Copper’s Christina Scannapiego: Use Content Themes to Build a Cohesive Story

Christina Scannapiego cut her teeth in magazine publishing, where every issue has a theme. Now she's applying that approach to marketing.

5
min read

Christina Scannapiego cut her teeth in media, working her way up the ladder and eventually landing a leadership position at Primedia’s SG and Surfing magazines. From behind the editor’s desk, she defined the publications’ editorial strategies, writing mission statements, refining their branding, and carving out unique perspectives.

But Christina’s successes belied a wider malaise. The print industry was in dire straits with falling readerships and fewer advertisers. Faced with an industry in decline, she parlayed her journalistic chops into a content management role, kickstarting a new career in marketing.

Her earlier media experiences provided a unique perspective on content strategy. Where others saw keywords, she saw stories. While some content leaders obsessed over ranking, she crafted quarterly themes around product launches and events. Now Director of Content at Google Workspace CRM Copper, she's testing that approach in one of B2B's most competitive categories.

I caught up with Christina to talk about how her journalistic background set her up for success in content marketing.

This interview has been edited for length and clarity.

How did you navigate the transition from editor to content leader?

When you're a contributing journalist, someone gives you pieces. When you’re freelance, you’re lobbing pieces at different publications. But when you're an editor, you shape the publication and give it a very specific voice. I wrote our mission statement. I had a natural knack for branding. As an editor, I was really doing marketing for our magazine.

At Copper, I helped to create our brand voice, style guide, and brand deck. It's very similar to being an editor of a magazine. The transition wasn't that hard for me.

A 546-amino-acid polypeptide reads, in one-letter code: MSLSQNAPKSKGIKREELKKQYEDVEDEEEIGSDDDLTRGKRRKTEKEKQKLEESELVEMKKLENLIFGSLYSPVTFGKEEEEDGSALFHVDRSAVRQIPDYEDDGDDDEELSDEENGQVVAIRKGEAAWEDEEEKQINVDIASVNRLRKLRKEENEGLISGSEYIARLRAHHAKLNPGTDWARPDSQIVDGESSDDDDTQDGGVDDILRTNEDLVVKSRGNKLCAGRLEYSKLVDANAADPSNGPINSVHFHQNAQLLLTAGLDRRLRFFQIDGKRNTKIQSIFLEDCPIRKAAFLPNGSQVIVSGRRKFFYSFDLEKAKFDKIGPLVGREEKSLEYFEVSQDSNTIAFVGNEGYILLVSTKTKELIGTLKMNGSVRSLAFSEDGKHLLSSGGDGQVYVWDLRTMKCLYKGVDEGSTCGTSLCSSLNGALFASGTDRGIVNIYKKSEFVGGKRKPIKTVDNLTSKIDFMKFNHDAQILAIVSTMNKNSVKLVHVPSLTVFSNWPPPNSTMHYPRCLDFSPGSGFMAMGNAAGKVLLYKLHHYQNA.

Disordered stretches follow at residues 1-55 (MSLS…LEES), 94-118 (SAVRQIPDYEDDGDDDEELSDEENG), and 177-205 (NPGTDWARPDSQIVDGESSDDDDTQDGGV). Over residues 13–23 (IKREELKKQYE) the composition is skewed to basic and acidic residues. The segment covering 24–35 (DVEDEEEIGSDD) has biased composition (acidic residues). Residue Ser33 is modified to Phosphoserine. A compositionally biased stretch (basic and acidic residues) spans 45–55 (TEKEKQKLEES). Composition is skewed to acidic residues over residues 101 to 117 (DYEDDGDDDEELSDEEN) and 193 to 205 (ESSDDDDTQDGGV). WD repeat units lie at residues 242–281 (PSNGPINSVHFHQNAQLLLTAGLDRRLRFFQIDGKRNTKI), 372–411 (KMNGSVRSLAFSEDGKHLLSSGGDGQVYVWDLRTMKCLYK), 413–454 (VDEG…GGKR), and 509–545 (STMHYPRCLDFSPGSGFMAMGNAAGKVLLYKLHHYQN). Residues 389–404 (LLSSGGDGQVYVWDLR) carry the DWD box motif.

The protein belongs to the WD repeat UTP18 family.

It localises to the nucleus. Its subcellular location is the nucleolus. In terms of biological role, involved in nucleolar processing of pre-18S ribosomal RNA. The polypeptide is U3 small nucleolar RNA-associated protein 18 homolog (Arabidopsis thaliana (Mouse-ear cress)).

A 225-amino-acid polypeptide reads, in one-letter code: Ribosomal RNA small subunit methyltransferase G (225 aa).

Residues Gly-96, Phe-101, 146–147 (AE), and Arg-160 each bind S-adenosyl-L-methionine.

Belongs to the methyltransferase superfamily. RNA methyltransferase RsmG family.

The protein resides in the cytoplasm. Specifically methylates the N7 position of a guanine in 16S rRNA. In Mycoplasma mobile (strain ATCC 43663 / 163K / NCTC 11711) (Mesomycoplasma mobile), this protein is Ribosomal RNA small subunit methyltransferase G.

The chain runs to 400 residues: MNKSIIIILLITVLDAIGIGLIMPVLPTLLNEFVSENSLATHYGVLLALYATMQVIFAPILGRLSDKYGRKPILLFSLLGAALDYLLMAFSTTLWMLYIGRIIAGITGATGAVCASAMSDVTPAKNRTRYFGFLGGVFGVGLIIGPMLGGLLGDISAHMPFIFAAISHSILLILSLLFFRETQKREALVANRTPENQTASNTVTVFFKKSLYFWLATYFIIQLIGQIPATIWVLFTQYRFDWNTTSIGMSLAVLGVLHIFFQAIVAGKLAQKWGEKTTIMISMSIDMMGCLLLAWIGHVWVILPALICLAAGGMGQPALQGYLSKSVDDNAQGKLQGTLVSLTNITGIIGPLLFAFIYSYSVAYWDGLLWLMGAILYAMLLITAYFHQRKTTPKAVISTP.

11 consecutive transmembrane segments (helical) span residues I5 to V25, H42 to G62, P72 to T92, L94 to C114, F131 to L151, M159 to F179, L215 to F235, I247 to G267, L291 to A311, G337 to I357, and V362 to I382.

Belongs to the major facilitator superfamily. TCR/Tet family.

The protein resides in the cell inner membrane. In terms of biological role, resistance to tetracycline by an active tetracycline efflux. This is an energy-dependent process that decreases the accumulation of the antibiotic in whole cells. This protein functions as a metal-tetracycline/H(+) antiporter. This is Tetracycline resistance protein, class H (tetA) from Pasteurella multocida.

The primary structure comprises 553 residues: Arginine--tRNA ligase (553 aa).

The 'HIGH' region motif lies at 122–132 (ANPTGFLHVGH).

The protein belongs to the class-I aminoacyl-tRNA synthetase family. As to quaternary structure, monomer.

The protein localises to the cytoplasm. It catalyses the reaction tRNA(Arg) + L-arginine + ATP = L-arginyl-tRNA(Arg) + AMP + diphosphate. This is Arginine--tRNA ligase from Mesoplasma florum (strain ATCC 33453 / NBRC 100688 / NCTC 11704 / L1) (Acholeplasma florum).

I also had a wonderful editor-in-chief, Melissa Larson. To this day, her editorial guidance rings in my mind when I'm editing and shaping our content. It’s about telling an engaging, interesting, and human story. It’s avoiding cliches and formulaic writing. That helped me develop unique and differentiating voices for brands that I've worked for.

How does content help Copper stand out in a crowded space?

As opposed to thinking about it as “cutting through the noise,” we want to publish content that's true to us. I always want to stay true to our brand narrative. I have themes and sub-themes for each quarter, depending on product releases and strategy.

Here’s an example. We released some exciting features around Google Workspace. I wanted to build a theme around that for the quarter. I had to think through our whole marketing ecosystem, what was going on with the economy, COVID, the whole business zeitgeist.

I started to pull out themes that relate to Workspace like team collaboration in a remote environment and equity amongst your workforce. They were themes that I thought would help other companies and other businesses, especially those that use Workspace.

During the pandemic, the ability to be nimble was another of our themes. Our sub-themes covered the ability to pivot, adopting the right technology, entrepreneurship, and creativity. That's sort of how my brain works.